regional grouping, urging him to get tough on Burma.
Strangely, a decade ago Burma was admitted into Asean
because the regional grouping was concerned that Rangoon might be drifting too
far towards China.
But today, ten years later, Burma is farther from Asean
than it has ever been before. Any changes inside of Burma, it seems, will be on
Burma's terms and nobody else's.
Pressure builds on Thai
firms over Burma
A growing number of human and labour rights organisations
in Europe are calling on Thai companies to cease their business operations with
Burma as a way to step up pressure on its military regime, criticised as being
one of the world's biggest human-rights violators.
The Nation October 17, 2007
According to Chanin Donavanik, president of the Thai
Hotels Association (THA) and owner of the Dusit International hotel chain, at
least two non-governmental organisations from Europe have written to Thai
companies asking them to stop doing business in Burma.
Chanin did not say how the THA would respond to the request
but admitted the recent bloody crackdown had affected business in Burma and the
hotel industry was not excepted.
He said the THA was taking a wait-and-see approach. Any
major decision would have to wait until the situation returned to normal.
Thai companies that have been hit hard by the disturbances
include the Baiyoke Group and Thai Airways International, observers said.
"The hotels are empty at the moment," Chanin said.
Octavio Gamarra, senior vice-president of Dusit
International, said the group's management contract with a hotel in Rangoon, the
Dusit Inya Lake, would terminate at end of this year. The group has not yet
decided whether to withdraw the management, but is closely monitoring the
situation. Dusit has been managing the hotel for nearly five years.
According to Kasikorn Research, Thai-run hotels in Burma
include those of the Baiyoke hotel group, the Novotel at Mandalay, the Andaman
Club on Song Island (opposite Ranong province), the Golden Triangle Paradise
Resort and the Myanmar Allure Hotel in the border town of Tachilek, which is
adjacent to Chiang Rai's Mae Sai district.
Burmese junta rebuff intl pressure, vow to march on -
Mizzima News: Tue 16 Oct
The Burmese military junta on Tuesday made clear its
determination to March on with its planned roadmap to democracy, despite
increasing international pressure on the regime to hold a dialogue with
The junta, in an article published in its mouthpiece, New Light of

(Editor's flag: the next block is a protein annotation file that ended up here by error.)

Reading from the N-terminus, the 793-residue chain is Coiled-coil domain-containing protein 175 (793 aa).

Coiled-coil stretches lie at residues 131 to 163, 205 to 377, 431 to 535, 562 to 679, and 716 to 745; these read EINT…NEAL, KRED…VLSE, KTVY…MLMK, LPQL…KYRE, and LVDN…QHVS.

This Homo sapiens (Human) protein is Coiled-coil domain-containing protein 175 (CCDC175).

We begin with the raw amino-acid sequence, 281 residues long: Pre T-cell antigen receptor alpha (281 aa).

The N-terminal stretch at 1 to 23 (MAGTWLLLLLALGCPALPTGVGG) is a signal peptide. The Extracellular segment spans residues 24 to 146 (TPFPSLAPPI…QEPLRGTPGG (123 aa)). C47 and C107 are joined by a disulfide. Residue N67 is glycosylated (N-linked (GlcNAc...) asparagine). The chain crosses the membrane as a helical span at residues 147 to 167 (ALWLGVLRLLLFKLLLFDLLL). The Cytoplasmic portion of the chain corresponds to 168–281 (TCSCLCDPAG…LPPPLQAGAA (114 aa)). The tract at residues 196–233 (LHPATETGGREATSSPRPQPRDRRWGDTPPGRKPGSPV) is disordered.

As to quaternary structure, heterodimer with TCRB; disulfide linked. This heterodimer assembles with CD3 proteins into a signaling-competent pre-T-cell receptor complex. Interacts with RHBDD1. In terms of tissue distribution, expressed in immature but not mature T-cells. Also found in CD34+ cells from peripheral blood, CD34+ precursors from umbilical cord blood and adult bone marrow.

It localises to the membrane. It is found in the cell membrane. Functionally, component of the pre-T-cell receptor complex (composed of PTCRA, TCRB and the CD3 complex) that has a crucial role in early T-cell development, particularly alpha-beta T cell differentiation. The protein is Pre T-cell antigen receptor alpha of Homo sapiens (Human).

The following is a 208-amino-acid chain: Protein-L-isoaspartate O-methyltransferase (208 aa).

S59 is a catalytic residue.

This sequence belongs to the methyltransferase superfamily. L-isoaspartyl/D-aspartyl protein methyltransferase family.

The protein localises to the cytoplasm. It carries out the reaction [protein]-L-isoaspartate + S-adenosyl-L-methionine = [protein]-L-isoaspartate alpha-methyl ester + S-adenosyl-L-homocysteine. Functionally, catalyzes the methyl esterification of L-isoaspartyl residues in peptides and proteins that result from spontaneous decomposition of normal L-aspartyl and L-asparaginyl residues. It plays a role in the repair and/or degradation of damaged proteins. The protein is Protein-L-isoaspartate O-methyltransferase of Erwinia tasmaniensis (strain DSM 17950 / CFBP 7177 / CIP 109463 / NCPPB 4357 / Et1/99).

Myanmar newspaper, on Tuesday criticized last weeks Presidential Statement of
the UN Security Council which deplored the regimes brutal crackdown on
protesters and called for the immediate release of political prisoners, saying
the statement can not derail their plan.
The situation in Myanmar [ Burma] does not constitute a
threat to the regional and international peace and security, the article
The junta also flatly rejected that there are no political
prisoners in Burma and reiterated that it will continue with its planned
seven-step roadmap to democracy despite pressure by the international
We will March On, said the article written under a
pseudonym Banya Aung. There is no reason to change the course. We warmly
welcome those who join us with genuine goodwill. We will remove all the
hindrances and obstacles that may lie ahead.
The juntas response came as Japan, one of the juntas
biggest donors of aid, announced to cut-off US $ 4.7 million funding for a human
resources centre in Burma as a reflection of its stance on the military-ruled
country after the brutal crackdown on monk-led protests last month that killed
several people including a Japanese photojournalist Kenji Nagai.
The Japanese Foreign Minister Masahiko Komura on Tuesday
told reporters that Japan cannot support Burma this time around and will
persuade the junta to move towards democratic reforms.
Meanwhile on Monday, foreign ministers of European Union
approved a new set of sanctions against the junta including an embargo on the
export of wood, gems and metals. The EU also imposed import and an investment
ban on the sectors of wood, gems and metal.
However, the EU confirms that it will continue with
humanitarian aid assistance aimed at the most vulnerable population of Burma and
Burmese refugees living in neighboring countries.
The EU also called on all concerned countries to put in
place further restrictive measures, including a ban on new
George Bush, President of the US, which imposed targeted
sanctions on the Burmese regime, similarly called for more international
pressure, to make it clear to the Burmese generals that they will be completely
isolated and not accepted into the international community.
Meanwhile, the Burmese junta, trying to show that normalcy
has returned to the country eased the imposition of curfew and reopened internet
accesses. But, contrary to its claims, the junta during the weekend arrested six
more activists including two prominent 88 generation student, who led some of
the protests in August.
Ibrahim Gambari, the UN Secretary Generals special envoy
to Burma, who is currently in the region to hold consultations with key Asian
nations on Burma, said the unabated arrest of activists by the junta would have
detrimental effects on the process of national reconciliation and on the